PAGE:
Isotope analysis of well dated cattle and red deer bones from Swiss Neolithic lakeshore settlements as indicator for herd management, dairying, environment and human impact

The project (April 2013 to March 2016, based at the University of Basel, Switzerland) aims at studying cattle economy and cattle management on one hand and human impact on the red deer population on the other, as represented in the archaeology of the Swiss lakeshore dwellings.

Organic remains are well preserved at the site of Arbon Bleiche 3. Photograph: © Amt für Archäologie Thurgau, Daniel Steiner.

Organic remains are well preserved at the site of Arbon Bleiche 3. Photograph: © Amt für Archäologie Thurgau, Daniel Steiner.

These dwellings – dated between 4300 and 2400 BC – have the richest and most detailed archaeological record in Europe, and provide a unique background for the examination of models of subsistence, intensification, cultural adaptations to climatic changes and human impact to the prehistoric environment. Waterlogged deposits have preserved many organic remains such as wood, seeds, animal dung; and hundreds of thousands of animal bones have been recovered. Based on dendrochronology the archaeological finds can be dated precisely at least to decades but even to single years, allowing a longitudinal study with unprecedented time resolution.

We focus our research on the eastern area of Switzerland, especially on the lakeshore settlement of Arbon Bleiche 3 at Lake Constance and sites in the lower Lake Zurich region, where vast and well documented archaeozoological collections cover a long chronological sequence of settlements in a small and clearly defined region.

Map showing the location of the study sites in Switzerland, including Arbon Bleiche 3 at Lake Constance and a range of sites in the lower Lake Zurich region. Figure: © IPNA, Thomas Doppler.

Map showing the location of the study sites in Switzerland, including Arbon Bleiche 3 at Lake Constance and a range of sites in the lower Lake Zurich region. Figure: © IPNA, Thomas Doppler.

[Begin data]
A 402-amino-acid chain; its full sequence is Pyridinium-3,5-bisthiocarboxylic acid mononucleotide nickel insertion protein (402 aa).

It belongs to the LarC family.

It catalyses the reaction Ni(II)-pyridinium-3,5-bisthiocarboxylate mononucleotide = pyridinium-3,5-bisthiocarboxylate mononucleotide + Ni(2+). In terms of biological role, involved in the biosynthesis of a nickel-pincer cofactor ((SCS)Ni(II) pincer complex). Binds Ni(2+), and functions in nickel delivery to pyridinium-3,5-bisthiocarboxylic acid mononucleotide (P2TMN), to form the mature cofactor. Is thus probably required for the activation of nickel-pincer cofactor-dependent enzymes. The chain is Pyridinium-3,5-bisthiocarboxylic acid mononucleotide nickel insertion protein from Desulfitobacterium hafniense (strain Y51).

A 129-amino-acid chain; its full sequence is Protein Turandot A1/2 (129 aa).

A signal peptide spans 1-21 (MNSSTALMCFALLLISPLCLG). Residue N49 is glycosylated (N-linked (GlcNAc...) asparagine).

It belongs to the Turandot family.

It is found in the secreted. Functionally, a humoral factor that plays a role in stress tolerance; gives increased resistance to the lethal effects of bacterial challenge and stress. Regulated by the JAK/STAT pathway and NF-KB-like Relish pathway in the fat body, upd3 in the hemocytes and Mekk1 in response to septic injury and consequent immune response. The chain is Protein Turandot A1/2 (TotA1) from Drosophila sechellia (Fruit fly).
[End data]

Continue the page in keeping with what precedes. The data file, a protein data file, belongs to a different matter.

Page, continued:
The research questions will be addressed using carbon, nitrogen, oxygen and strontium isotope analyses on animal bones and high-crowned cattle and deer molars.

The project is financed by Swiss National Science Foundation and supported by different institutions in Switzerland, Germany and Great Britain. For further information see www.i-bone.ch

 

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Rethinking Mycenaean Economy

Stable isotope analysis in zooarchaeology is an exciting–and growing–research area, with the potential to inform and expand on  a multitude of questions about humanity in the past, present, and future.

Part of the mission of the working group and the purpose of our blog is to share ongoing research in this area with a wider audience. To that end, we’re launching a series of posts on current projects combining zooarchaeology and stable isotope analysis in innovative ways around the world and in all time periods. If you would like to contribute a post on your research, you can email suzanne_birch [at] brown.edu. Comments and questions on posts are welcomed and encouraged!